- Serve in multiple roles: for example, by having social relationships with patients, lending them money, employing them, etc. This may confuse the patient and often interferes with treatment.
- Hire a patient to do work for the psychologist, or bartering services to pay for therapy.
- Invite a patient to lunch, dinner, or other social activities.
- Confide in a patient (for example, about the psychologist's love life, work problems, etc.).
- Rely on a patient for personal and emotional support.
- Give or receive significant gifts.
- Suggest or support the patient’s increased isolation from social support systems, increasing dependency on the psychologist.
- Any violation of the patient’s rights as a consumer.
Because of its particular potential for harm, professional therapy should never involve sexualized interaction between a patient and a professional. That includes verbal sexual advances or suggestion or jokes, sexual harassment or any other kind of sexual contact or behavior. Sexual contact of any kind between a psychologist and a patient (and in most cases even a former patient) is unethical and grounds for disciplinary sanctions. Additionally, in some jurisdictions, such activity is a criminal offense. Harm may arise both from the psychologist’s exploitation of the patient to fulfill his or her own needs or desires, and from the psychologist’s loss of the objectivity necessary for effective therapy. It is also unethical for a psychologist to terminate the therapeutic relationship established with a client in order to pursue a social or sexual relationship with the client. All psychologists are trained and educated to know that this kind of behavior is inappropriate and can result in license revocation.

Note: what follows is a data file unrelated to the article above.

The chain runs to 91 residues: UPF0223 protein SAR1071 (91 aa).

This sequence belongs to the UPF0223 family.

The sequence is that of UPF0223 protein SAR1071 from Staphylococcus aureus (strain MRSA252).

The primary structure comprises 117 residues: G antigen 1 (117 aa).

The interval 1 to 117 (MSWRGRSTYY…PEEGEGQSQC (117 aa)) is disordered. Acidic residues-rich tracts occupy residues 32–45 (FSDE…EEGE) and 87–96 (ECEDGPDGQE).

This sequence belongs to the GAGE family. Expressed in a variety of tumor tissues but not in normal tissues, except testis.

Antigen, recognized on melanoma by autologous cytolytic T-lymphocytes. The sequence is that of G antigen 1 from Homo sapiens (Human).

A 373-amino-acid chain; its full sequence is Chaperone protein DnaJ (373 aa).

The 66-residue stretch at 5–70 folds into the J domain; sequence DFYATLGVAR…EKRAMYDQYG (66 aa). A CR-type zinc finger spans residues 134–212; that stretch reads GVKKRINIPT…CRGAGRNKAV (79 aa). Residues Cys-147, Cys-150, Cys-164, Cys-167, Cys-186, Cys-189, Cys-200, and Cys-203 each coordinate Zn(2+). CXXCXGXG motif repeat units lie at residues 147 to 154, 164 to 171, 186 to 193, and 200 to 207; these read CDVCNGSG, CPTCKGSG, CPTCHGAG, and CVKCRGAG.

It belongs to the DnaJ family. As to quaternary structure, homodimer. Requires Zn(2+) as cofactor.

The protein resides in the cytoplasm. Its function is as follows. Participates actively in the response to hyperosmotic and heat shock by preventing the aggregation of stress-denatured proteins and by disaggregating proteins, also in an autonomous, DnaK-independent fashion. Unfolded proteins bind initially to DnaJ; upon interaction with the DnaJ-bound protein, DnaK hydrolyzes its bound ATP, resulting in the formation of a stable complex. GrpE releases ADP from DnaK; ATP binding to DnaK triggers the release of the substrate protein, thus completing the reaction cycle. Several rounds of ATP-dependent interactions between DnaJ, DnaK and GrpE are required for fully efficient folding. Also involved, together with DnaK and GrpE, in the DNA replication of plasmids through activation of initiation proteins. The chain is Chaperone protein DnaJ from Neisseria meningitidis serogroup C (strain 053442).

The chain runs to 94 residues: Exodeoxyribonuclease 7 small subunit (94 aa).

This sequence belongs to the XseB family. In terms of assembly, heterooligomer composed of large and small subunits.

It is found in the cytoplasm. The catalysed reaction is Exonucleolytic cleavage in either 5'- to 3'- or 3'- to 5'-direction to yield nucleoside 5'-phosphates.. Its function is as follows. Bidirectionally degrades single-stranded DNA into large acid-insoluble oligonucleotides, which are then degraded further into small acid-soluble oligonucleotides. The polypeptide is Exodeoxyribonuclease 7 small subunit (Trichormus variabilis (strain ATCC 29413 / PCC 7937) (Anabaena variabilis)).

By the nature of their profession, psychologists are trusted and respected, and it is not uncommon for patients to admire them and feel attracted to them. However, a psychologist who accepts or encourages these normal feelings in a sexual way, even if the patient is the one who begins the discussion regarding sex—or tells a patient that sexual involvement is part of therapy—is using the trusted therapy relationship to take advantage of the patient. National data indicate that once sexual involvement begins, therapy for the patient ends, because the professional can no longer be helpful as an objective therapist. The original issues that brought the patient to therapy are postponed, neglected, and sometimes lost.
How can a patient prevent being treated inappropriately by a psychologist?
Acknowledge the right to receive competent, professional
services, and to be free from unprofessional behavior.
When choosing a psychologist, check with the licensing
board to see if the psychologist is licensed and if the license is under
suspension or probation. Also check on any complaints filed with a professional
association and with your county court to see if any malpractice lawsuit
judgments are on file against the psychologist.
Question any action that may seem exploitive, harmful,
unprofessional or inappropriate.
End a relationship that no longer seems safe or
American Psychological Assocation Code of Ethics
Canadian Psychological Assocation Code of Ethics